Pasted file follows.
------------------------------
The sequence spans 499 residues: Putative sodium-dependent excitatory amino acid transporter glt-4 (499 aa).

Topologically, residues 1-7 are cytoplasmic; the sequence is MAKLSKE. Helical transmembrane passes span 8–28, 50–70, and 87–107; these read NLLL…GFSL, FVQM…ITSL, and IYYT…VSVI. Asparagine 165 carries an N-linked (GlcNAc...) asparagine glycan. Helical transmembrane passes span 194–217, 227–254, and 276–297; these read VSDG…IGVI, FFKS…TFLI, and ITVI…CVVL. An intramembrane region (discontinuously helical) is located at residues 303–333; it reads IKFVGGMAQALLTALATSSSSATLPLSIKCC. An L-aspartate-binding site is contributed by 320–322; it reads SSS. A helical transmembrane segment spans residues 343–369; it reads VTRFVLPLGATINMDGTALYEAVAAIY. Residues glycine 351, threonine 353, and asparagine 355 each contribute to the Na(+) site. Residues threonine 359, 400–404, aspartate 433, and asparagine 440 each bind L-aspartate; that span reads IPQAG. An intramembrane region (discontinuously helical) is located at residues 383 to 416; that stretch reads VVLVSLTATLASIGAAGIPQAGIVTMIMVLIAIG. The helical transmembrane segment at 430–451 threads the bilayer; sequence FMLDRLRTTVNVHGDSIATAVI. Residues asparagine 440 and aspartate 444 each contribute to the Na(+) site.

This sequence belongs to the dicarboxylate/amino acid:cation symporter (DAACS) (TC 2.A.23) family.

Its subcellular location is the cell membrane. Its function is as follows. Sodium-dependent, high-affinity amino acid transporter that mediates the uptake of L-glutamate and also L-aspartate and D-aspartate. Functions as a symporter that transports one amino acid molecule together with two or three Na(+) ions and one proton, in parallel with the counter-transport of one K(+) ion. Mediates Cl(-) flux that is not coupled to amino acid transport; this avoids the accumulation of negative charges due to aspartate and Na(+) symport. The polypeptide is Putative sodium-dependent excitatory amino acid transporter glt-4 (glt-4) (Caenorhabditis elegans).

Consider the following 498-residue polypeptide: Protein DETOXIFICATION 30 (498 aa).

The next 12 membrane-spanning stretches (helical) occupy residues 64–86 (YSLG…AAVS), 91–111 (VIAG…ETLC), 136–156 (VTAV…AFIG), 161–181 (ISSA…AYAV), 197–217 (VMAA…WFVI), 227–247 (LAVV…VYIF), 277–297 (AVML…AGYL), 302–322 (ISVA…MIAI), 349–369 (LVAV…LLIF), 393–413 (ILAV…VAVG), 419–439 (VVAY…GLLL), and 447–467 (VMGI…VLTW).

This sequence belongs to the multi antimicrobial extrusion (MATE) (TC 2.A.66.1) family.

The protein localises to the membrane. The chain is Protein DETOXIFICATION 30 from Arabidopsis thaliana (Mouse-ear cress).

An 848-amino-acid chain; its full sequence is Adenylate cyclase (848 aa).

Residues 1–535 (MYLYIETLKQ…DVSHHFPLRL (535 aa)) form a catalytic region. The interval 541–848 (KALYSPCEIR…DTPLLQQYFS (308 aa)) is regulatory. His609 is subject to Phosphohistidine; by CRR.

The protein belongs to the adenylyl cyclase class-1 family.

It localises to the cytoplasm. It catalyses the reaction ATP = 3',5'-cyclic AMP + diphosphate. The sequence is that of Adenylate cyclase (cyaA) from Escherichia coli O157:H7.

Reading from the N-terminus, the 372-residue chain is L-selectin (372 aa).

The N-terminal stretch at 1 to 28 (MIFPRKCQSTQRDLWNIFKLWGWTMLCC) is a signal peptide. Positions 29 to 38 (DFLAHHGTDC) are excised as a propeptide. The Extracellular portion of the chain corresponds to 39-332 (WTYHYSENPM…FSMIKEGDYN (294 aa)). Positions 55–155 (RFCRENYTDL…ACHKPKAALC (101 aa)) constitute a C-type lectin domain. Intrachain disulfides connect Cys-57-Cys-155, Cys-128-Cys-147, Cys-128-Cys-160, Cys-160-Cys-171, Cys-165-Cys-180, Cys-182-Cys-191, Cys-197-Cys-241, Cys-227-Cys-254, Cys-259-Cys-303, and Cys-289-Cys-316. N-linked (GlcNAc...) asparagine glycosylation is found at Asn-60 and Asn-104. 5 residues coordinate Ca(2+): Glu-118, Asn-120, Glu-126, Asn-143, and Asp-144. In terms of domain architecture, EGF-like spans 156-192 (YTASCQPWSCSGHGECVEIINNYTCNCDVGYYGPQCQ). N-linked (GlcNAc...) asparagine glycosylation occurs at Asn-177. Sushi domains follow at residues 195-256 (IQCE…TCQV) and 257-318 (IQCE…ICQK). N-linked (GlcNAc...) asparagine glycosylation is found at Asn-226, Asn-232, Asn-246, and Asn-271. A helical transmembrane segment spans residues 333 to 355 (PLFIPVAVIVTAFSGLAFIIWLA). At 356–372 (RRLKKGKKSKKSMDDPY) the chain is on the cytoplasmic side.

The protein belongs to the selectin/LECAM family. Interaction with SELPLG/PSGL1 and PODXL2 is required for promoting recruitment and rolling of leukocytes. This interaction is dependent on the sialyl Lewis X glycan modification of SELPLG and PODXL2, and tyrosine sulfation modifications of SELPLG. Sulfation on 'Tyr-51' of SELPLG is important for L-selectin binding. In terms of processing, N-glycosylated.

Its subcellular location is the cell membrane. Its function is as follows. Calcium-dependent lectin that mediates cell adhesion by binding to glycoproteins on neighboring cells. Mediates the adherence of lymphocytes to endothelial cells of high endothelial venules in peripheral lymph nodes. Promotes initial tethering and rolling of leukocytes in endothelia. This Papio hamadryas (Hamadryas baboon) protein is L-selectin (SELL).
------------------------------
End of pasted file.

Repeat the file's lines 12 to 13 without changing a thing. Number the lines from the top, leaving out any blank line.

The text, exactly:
It localises to the cytoplasm. It catalyses the reaction ATP = 3',5'-cyclic AMP + diphosphate. The sequence is that of Adenylate cyclase (cyaA) from Escherichia coli O157:H7.

Reading from the N-terminus, the 372-residue chain is L-selectin (372 aa).